Lucy in the Sky said...

Our life is the greatest gift we will ever get. It is up to us to make the most of it. It is never too late.
Like Jonathan Swift said, "May you live all the days of your life".
And The Beatles would add "challenge the world!"

Dale said...

A "dust cloud" from the Sahara this week passed through Central Texas, where a 23-month drought continues, wilting the Chinaberries and primrose jasmine, along with even heartier, native shrubs. Anyway, if there was ever a moment when blind clowns toyed with "the scholar's hornbook" it's now. If the clown could see, she'd see the word "yikes" written bold on the page, as the "ice shelf collapsed."

human being said...

clowns when in love are teachers and see well no matter how blind they are!

clowns who cannot love are murderers... killing minds...and emptying hearts...

this one here is in love... because he pedals off the unobserved cliff..

and his fall reminds me of Icarus's fall into the sea...

TC said...

Elmo,

Strangely enough, it sounds as though everybody's got it at least partly tight, except the common folks and the vultures, who've got it completely right.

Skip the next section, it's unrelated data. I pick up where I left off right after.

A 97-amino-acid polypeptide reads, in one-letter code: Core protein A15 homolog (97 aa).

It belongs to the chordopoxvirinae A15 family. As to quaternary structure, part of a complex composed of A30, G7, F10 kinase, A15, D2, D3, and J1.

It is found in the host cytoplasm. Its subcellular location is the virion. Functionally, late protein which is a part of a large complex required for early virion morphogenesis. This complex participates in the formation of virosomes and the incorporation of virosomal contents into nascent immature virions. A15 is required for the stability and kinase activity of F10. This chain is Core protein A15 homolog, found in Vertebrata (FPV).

David,

'"Does the poem suggest a connection between being bad at life and the anima gaining hegemony over the animus, i.e. being creative? I think of something Roethke said or wrote: 'I want to be a bigger failure in life so that I can write better poems.'" One fears this may be horribly apropos,

Lucy,

That must be the most positive thing Jonathon Swift ever said. And truer words were never, etc. Every day the Last Chance Saloon opens its doors again.

Dale,

My anima constantly shrieks "yikes!" inwardly but it's a bit like pissing in the wind, as the dust cloud looms.

human being,

"clowns when in love are teachers and see well no matter how blind they are!"-- too true, said Professor Clown, bumping into the door of the beloved.

"this one here is in love... because he pedals off the unobserved cliff..."